A Football Problem
One place to start could be the dementia crisis in football. Various conclusions are being drawn on the link between heading the ball and increased risk of dementia. Our own Big Jack suffered from dementia in his final years and his brother Sir Bobby Charlton has been diagnosed with it. A number of their teammates from the England 1966 World Cup winning side also reportedly had dementia before they passed away.
[Dementia is the term used to describe conditions related to cognitive decline, beyond what occurs as part of the natural ageing process. It is associated with various diseases, the most recognised being Alzheimer’s disease. It is particularly cruel because it is something that silently eats away at the essence of life, one’s connection to their past and their present.]
Leading figures in the game are speaking up and expect more attention to be brought to what some have called football’s epidemic. Raising awareness of the issue earlier in the year, Sir Alex Ferguson said: “We have to see what we can do to help. Football has a duty to look at the situation. People like myself owe it to the game to see if there’s something we can do.”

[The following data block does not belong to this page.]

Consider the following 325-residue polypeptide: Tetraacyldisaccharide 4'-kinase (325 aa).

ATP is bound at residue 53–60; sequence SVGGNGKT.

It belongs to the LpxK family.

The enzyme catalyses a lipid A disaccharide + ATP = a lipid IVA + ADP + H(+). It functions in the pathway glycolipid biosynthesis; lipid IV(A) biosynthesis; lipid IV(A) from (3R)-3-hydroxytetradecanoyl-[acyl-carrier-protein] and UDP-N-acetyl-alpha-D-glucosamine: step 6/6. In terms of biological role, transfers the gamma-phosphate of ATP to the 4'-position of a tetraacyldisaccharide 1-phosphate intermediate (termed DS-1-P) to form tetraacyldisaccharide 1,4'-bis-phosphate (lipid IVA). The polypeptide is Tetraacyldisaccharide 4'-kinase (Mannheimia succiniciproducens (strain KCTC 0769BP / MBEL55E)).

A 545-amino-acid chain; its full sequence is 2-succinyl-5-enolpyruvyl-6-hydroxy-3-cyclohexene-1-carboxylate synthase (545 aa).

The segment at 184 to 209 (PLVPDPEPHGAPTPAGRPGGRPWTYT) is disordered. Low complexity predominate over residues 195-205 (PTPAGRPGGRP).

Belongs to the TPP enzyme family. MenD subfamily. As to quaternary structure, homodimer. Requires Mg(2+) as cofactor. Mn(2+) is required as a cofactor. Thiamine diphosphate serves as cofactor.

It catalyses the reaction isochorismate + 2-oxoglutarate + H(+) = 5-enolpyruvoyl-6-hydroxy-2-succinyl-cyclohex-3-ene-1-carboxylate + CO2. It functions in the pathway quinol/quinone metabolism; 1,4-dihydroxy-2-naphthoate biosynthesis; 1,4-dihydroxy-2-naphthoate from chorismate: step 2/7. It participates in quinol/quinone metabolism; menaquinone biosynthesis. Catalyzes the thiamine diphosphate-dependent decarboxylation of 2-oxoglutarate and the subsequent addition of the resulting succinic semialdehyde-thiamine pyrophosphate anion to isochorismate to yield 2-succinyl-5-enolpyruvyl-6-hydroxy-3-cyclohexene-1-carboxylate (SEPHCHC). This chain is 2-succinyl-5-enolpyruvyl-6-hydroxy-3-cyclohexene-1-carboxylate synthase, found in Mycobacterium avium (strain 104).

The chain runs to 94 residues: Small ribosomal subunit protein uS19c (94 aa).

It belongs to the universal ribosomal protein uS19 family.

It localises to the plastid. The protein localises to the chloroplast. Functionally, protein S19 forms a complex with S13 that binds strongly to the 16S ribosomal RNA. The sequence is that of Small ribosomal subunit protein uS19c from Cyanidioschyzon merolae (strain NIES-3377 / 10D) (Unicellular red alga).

The initial campaign work aims to raise funds to help families of former professional footballers living with dementia and the funding of research to prove the link with football. However, building on the #PlayersTogether initiative and applying an impact investment twist could be the way to more meaningfully put capital to work in order to find treatments or even a cure.
#PlayersTogether Impact Fund
The players could establish an Impact Investment Trust, to fund research and development on neurodegenerative diseases that cause dementia.
Similar to their charitable initiative, they would align with the right organisations to help them ensure capital is allocated as efficiently as possible. The fund could be run by a small team of experts – across a number of disciplines –responsible for identifying key partners to assist in the capital allocation process.